A friend of ours has left a mandolin with us, just for a visit. It's a very nice mandolin but he hasn't been playing it much, so he wanted me to "play it in" and bring it back to sounding its best. I play it most of the time for my daily practice, and its sound is indeed improving. This is something that happens with most instruments. If you play them regularly, they sound better than if you don't.
Some folks don't believe this happens, and say there's no such thing as an instrument's sound improving from being played. But I believe that they ought to say, "I haven't heard this happen myself." Maybe they've never heard an instrument improve, but it sure happens, and folks all over the stringed instrument world are aware of it.
It's well known in the violin world that instruments sound better if they're played. A friend of ours was in a group which played a concert in Cremona, Italy, where many of the old master violins were made, long ago. He and his friends visited a violin museum there. Among all the beautiful old violins there was a little old man whose job it was to play them, each of them, every day, in order to keep them sounding their best. What a job, to play millions of dollars worth of violins every day of the week. Life is hard! But it did keep the instruments sounding great.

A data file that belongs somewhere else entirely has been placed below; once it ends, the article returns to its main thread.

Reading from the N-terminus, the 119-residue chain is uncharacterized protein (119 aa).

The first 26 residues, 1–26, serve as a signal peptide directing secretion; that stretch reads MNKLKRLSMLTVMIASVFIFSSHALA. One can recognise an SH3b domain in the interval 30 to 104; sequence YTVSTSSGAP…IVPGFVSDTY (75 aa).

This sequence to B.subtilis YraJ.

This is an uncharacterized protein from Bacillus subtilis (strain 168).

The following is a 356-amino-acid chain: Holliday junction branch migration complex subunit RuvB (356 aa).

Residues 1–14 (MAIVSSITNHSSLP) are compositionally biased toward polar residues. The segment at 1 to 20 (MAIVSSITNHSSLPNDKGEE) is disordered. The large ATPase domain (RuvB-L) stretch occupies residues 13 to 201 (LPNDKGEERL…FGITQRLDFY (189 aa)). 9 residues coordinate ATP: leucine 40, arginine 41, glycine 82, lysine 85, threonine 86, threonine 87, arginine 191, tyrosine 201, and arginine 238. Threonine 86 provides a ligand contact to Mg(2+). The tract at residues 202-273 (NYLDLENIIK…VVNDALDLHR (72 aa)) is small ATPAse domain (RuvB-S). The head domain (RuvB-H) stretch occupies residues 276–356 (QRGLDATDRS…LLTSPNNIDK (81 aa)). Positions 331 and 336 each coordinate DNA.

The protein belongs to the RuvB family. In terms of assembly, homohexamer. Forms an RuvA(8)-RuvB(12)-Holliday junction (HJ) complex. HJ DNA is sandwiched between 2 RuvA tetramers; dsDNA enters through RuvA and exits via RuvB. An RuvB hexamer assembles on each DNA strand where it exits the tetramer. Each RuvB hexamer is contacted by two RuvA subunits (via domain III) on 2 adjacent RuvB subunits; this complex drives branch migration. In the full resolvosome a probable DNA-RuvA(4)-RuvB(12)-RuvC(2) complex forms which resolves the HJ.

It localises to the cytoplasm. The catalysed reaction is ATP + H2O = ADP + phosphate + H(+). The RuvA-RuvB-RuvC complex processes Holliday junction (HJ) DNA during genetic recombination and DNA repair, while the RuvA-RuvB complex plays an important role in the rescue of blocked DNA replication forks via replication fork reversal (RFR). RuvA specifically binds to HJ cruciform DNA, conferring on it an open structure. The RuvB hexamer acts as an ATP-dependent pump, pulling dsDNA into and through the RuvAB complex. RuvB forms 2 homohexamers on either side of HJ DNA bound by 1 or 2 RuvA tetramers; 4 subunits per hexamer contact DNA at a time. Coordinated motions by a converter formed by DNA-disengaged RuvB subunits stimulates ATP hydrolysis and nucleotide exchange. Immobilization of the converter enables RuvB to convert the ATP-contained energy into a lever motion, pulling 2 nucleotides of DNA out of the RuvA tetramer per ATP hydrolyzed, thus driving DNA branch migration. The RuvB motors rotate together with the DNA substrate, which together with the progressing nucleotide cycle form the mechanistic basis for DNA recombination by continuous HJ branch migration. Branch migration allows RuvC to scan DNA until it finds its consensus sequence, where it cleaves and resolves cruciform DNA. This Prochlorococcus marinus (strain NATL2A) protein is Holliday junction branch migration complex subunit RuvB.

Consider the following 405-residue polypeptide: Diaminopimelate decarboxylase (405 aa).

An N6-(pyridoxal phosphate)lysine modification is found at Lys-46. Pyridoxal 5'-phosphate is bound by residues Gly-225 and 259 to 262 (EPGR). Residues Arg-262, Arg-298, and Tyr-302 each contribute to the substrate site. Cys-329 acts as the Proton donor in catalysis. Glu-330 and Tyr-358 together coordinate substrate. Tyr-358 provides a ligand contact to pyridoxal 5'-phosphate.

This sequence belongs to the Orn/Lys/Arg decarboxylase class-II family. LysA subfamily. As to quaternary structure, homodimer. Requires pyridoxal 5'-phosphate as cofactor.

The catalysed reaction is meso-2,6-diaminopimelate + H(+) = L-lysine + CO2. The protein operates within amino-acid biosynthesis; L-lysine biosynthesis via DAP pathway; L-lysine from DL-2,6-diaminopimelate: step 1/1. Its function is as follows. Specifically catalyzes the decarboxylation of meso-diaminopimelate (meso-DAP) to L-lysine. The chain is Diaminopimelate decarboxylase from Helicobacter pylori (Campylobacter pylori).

So why am I telling you all this? Because it applies to the instrument you play, whether it's a mandolin, fiddle, guitar, or banjo. Play it every day, and keep it sounding good. You'll have your own million-dollar sound.
I know plenty of mandolin players who wish they were in your shoes right now!